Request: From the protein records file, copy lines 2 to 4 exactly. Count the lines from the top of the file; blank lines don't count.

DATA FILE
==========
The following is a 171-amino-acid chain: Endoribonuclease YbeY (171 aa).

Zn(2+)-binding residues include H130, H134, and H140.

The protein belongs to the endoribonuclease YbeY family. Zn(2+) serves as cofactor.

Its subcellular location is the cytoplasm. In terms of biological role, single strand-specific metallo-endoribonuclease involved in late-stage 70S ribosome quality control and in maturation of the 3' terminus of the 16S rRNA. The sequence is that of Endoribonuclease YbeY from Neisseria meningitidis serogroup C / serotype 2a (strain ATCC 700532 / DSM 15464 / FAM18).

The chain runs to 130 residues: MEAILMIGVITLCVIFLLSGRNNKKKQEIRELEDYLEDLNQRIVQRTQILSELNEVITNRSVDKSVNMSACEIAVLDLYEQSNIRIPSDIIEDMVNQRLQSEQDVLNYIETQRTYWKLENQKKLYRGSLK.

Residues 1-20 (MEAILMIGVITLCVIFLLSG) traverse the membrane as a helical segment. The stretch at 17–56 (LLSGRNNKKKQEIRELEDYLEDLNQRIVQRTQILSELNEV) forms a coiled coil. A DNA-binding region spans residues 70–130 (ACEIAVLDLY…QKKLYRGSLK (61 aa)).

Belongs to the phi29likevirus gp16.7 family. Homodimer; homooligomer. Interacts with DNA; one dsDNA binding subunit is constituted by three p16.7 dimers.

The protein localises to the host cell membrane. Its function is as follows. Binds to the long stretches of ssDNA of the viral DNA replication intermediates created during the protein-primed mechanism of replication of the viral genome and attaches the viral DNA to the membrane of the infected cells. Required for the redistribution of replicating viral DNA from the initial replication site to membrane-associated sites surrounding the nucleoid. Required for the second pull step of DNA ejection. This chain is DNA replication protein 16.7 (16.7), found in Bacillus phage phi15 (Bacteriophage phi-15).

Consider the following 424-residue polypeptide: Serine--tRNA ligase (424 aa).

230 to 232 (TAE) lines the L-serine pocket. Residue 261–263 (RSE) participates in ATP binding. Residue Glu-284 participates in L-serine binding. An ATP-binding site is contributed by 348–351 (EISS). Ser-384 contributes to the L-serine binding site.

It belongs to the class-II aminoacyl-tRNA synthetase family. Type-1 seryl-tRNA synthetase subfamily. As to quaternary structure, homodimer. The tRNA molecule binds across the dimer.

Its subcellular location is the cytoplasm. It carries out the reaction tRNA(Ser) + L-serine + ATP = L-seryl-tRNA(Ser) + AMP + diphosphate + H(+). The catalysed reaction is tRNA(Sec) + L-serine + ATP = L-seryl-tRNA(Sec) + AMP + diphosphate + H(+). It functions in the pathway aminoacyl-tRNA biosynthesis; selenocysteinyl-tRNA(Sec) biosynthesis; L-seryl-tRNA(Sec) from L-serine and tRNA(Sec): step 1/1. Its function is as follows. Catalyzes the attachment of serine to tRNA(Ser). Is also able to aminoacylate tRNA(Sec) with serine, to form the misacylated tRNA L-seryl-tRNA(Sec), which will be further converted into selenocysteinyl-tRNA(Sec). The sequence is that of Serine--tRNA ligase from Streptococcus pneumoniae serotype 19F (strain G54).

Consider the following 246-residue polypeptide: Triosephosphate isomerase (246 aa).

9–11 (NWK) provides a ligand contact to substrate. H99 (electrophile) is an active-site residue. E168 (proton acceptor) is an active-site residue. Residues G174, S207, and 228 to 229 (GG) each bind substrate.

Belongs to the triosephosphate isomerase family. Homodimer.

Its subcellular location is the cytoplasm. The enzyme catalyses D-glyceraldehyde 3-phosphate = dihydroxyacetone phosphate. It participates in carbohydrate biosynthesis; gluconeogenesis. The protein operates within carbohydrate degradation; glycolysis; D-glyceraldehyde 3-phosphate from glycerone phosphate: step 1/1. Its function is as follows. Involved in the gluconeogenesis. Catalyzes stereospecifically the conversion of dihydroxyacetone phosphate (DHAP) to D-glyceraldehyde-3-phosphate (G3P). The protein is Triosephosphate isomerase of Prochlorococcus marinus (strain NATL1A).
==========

Zn(2+)-binding residues include H130, H134, and H140.

The protein belongs to the endoribonuclease YbeY family. Zn(2+) serves as cofactor.

Its subcellular location is the cytoplasm. In terms of biological role, single strand-specific metallo-endoribonuclease involved in late-stage 70S ribosome quality control and in maturation of the 3' terminus of the 16S rRNA. The sequence is that of Endoribonuclease YbeY from Neisseria meningitidis serogroup C / serotype 2a (strain ATCC 700532 / DSM 15464 / FAM18).